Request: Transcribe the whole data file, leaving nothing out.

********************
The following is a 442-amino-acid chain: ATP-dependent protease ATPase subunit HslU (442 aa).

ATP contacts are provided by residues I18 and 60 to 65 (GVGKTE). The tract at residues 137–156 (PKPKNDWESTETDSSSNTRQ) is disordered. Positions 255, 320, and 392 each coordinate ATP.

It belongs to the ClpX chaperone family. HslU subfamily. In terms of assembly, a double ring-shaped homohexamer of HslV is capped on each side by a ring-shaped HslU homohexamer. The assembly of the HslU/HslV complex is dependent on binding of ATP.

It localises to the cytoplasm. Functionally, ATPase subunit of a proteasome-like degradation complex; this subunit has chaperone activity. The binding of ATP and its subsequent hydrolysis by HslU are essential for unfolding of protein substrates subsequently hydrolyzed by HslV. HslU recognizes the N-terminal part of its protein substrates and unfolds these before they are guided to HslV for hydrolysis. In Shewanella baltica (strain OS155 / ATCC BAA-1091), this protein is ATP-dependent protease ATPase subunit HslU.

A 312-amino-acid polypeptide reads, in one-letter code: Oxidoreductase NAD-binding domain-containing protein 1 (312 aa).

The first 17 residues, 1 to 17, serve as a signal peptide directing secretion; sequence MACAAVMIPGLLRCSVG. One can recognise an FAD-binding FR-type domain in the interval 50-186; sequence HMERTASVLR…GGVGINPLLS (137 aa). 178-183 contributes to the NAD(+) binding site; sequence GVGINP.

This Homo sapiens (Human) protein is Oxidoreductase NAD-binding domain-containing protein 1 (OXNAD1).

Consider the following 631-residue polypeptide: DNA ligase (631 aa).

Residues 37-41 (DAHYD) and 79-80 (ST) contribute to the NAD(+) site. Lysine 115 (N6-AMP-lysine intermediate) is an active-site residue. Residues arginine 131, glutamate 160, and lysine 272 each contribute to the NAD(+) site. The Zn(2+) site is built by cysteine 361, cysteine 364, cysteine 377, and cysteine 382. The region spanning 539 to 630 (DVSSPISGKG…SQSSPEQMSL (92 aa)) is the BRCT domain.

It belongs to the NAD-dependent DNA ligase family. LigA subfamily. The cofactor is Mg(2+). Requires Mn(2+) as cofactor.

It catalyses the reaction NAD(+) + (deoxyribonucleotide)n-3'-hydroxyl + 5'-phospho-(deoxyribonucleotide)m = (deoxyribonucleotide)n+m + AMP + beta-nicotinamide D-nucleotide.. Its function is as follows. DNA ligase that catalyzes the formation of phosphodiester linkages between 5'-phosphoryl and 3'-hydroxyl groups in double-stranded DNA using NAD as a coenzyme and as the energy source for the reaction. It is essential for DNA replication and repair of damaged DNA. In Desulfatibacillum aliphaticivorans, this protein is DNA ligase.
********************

The following is a 442-amino-acid chain: ATP-dependent protease ATPase subunit HslU (442 aa).

ATP contacts are provided by residues I18 and 60 to 65 (GVGKTE). The tract at residues 137–156 (PKPKNDWESTETDSSSNTRQ) is disordered. Positions 255, 320, and 392 each coordinate ATP.

It belongs to the ClpX chaperone family. HslU subfamily. In terms of assembly, a double ring-shaped homohexamer of HslV is capped on each side by a ring-shaped HslU homohexamer. The assembly of the HslU/HslV complex is dependent on binding of ATP.

It localises to the cytoplasm. Functionally, ATPase subunit of a proteasome-like degradation complex; this subunit has chaperone activity. The binding of ATP and its subsequent hydrolysis by HslU are essential for unfolding of protein substrates subsequently hydrolyzed by HslV. HslU recognizes the N-terminal part of its protein substrates and unfolds these before they are guided to HslV for hydrolysis. In Shewanella baltica (strain OS155 / ATCC BAA-1091), this protein is ATP-dependent protease ATPase subunit HslU.

A 312-amino-acid polypeptide reads, in one-letter code: Oxidoreductase NAD-binding domain-containing protein 1 (312 aa).

The first 17 residues, 1 to 17, serve as a signal peptide directing secretion; sequence MACAAVMIPGLLRCSVG. One can recognise an FAD-binding FR-type domain in the interval 50-186; sequence HMERTASVLR…GGVGINPLLS (137 aa). 178-183 contributes to the NAD(+) binding site; sequence GVGINP.

This Homo sapiens (Human) protein is Oxidoreductase NAD-binding domain-containing protein 1 (OXNAD1).

Consider the following 631-residue polypeptide: DNA ligase (631 aa).

Residues 37-41 (DAHYD) and 79-80 (ST) contribute to the NAD(+) site. Lysine 115 (N6-AMP-lysine intermediate) is an active-site residue. Residues arginine 131, glutamate 160, and lysine 272 each contribute to the NAD(+) site. The Zn(2+) site is built by cysteine 361, cysteine 364, cysteine 377, and cysteine 382. The region spanning 539 to 630 (DVSSPISGKG…SQSSPEQMSL (92 aa)) is the BRCT domain.

It belongs to the NAD-dependent DNA ligase family. LigA subfamily. The cofactor is Mg(2+). Requires Mn(2+) as cofactor.

It catalyses the reaction NAD(+) + (deoxyribonucleotide)n-3'-hydroxyl + 5'-phospho-(deoxyribonucleotide)m = (deoxyribonucleotide)n+m + AMP + beta-nicotinamide D-nucleotide.. Its function is as follows. DNA ligase that catalyzes the formation of phosphodiester linkages between 5'-phosphoryl and 3'-hydroxyl groups in double-stranded DNA using NAD as a coenzyme and as the energy source for the reaction. It is essential for DNA replication and repair of damaged DNA. In Desulfatibacillum aliphaticivorans, this protein is DNA ligase.